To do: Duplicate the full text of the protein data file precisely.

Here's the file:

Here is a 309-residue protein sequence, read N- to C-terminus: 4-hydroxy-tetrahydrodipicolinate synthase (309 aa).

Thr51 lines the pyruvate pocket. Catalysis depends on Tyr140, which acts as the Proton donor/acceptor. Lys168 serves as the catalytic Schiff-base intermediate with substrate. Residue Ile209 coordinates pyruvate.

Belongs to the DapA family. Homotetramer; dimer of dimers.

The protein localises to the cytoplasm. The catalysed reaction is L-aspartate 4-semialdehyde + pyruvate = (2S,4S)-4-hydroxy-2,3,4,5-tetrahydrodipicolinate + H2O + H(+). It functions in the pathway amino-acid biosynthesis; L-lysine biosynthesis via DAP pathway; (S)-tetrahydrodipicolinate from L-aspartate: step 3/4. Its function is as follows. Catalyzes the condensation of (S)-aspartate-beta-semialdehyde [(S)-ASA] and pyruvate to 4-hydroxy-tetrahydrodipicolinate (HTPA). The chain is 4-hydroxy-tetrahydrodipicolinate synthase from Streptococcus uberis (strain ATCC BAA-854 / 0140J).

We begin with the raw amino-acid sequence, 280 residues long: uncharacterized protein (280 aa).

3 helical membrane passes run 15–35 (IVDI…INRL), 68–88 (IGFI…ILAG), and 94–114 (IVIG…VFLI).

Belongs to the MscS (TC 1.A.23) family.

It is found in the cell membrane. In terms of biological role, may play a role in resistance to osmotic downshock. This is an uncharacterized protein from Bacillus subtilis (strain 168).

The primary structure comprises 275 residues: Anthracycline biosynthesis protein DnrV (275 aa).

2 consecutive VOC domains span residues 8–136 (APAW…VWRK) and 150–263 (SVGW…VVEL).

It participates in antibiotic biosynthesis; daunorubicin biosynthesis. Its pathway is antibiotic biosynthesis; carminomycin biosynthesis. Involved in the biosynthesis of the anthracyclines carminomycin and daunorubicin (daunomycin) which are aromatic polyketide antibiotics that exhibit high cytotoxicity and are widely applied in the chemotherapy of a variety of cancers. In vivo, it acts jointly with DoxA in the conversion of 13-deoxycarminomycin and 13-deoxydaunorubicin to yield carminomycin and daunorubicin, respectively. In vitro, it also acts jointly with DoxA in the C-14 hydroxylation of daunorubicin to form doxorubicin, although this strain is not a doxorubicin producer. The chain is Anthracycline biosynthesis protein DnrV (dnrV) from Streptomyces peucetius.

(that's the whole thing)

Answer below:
Here is a 309-residue protein sequence, read N- to C-terminus: 4-hydroxy-tetrahydrodipicolinate synthase (309 aa).

Thr51 lines the pyruvate pocket. Catalysis depends on Tyr140, which acts as the Proton donor/acceptor. Lys168 serves as the catalytic Schiff-base intermediate with substrate. Residue Ile209 coordinates pyruvate.

Belongs to the DapA family. Homotetramer; dimer of dimers.

The protein localises to the cytoplasm. The catalysed reaction is L-aspartate 4-semialdehyde + pyruvate = (2S,4S)-4-hydroxy-2,3,4,5-tetrahydrodipicolinate + H2O + H(+). It functions in the pathway amino-acid biosynthesis; L-lysine biosynthesis via DAP pathway; (S)-tetrahydrodipicolinate from L-aspartate: step 3/4. Its function is as follows. Catalyzes the condensation of (S)-aspartate-beta-semialdehyde [(S)-ASA] and pyruvate to 4-hydroxy-tetrahydrodipicolinate (HTPA). The chain is 4-hydroxy-tetrahydrodipicolinate synthase from Streptococcus uberis (strain ATCC BAA-854 / 0140J).

We begin with the raw amino-acid sequence, 280 residues long: uncharacterized protein (280 aa).

3 helical membrane passes run 15–35 (IVDI…INRL), 68–88 (IGFI…ILAG), and 94–114 (IVIG…VFLI).

Belongs to the MscS (TC 1.A.23) family.

It is found in the cell membrane. In terms of biological role, may play a role in resistance to osmotic downshock. This is an uncharacterized protein from Bacillus subtilis (strain 168).

The primary structure comprises 275 residues: Anthracycline biosynthesis protein DnrV (275 aa).

2 consecutive VOC domains span residues 8–136 (APAW…VWRK) and 150–263 (SVGW…VVEL).

It participates in antibiotic biosynthesis; daunorubicin biosynthesis. Its pathway is antibiotic biosynthesis; carminomycin biosynthesis. Involved in the biosynthesis of the anthracyclines carminomycin and daunorubicin (daunomycin) which are aromatic polyketide antibiotics that exhibit high cytotoxicity and are widely applied in the chemotherapy of a variety of cancers. In vivo, it acts jointly with DoxA in the conversion of 13-deoxycarminomycin and 13-deoxydaunorubicin to yield carminomycin and daunorubicin, respectively. In vitro, it also acts jointly with DoxA in the C-14 hydroxylation of daunorubicin to form doxorubicin, although this strain is not a doxorubicin producer. The chain is Anthracycline biosynthesis protein DnrV (dnrV) from Streptomyces peucetius.